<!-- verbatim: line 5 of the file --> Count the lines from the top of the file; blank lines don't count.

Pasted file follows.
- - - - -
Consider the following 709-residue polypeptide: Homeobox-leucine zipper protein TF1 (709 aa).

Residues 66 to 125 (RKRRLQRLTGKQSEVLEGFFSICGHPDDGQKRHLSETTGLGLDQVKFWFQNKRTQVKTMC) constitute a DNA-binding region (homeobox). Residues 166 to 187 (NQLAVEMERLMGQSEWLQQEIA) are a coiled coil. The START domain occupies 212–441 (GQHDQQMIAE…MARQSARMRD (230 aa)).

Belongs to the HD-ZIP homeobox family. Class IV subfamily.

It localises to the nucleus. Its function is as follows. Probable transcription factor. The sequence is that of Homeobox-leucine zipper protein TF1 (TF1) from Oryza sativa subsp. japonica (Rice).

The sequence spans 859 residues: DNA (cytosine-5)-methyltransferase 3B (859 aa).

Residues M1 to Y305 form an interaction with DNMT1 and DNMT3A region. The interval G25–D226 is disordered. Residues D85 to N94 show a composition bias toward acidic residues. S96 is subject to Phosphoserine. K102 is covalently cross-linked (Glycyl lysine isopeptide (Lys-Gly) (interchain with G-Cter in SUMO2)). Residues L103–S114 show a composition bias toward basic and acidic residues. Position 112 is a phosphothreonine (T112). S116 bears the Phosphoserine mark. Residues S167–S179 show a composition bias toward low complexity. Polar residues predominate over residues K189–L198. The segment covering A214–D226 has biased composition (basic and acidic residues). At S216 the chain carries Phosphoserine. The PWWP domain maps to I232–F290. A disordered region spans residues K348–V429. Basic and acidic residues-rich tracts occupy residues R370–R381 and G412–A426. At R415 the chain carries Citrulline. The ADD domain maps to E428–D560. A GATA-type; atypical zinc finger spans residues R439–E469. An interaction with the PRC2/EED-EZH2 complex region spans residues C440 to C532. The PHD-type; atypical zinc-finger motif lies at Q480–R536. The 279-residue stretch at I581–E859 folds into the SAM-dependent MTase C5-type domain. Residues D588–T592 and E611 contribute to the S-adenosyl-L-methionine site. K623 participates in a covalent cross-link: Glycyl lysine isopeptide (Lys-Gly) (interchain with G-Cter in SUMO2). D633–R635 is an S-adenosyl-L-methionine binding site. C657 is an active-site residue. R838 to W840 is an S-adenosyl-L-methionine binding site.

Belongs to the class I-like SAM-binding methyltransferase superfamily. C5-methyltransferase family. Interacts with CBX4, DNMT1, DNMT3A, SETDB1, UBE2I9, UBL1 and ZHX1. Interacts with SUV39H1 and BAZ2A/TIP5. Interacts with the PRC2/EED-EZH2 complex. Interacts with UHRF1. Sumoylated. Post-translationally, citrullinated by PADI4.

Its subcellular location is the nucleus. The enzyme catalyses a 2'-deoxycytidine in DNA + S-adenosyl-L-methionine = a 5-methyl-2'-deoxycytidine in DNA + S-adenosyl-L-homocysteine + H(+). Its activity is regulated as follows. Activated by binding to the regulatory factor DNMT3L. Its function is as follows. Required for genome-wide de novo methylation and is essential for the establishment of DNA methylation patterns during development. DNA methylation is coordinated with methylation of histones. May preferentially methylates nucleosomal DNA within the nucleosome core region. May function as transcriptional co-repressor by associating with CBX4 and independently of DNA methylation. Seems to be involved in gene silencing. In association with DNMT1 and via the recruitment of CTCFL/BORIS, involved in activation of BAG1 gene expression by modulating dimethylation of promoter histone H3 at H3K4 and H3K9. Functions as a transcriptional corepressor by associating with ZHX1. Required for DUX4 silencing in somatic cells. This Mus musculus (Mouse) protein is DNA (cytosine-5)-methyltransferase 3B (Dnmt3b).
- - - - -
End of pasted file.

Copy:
The sequence spans 859 residues: DNA (cytosine-5)-methyltransferase 3B (859 aa).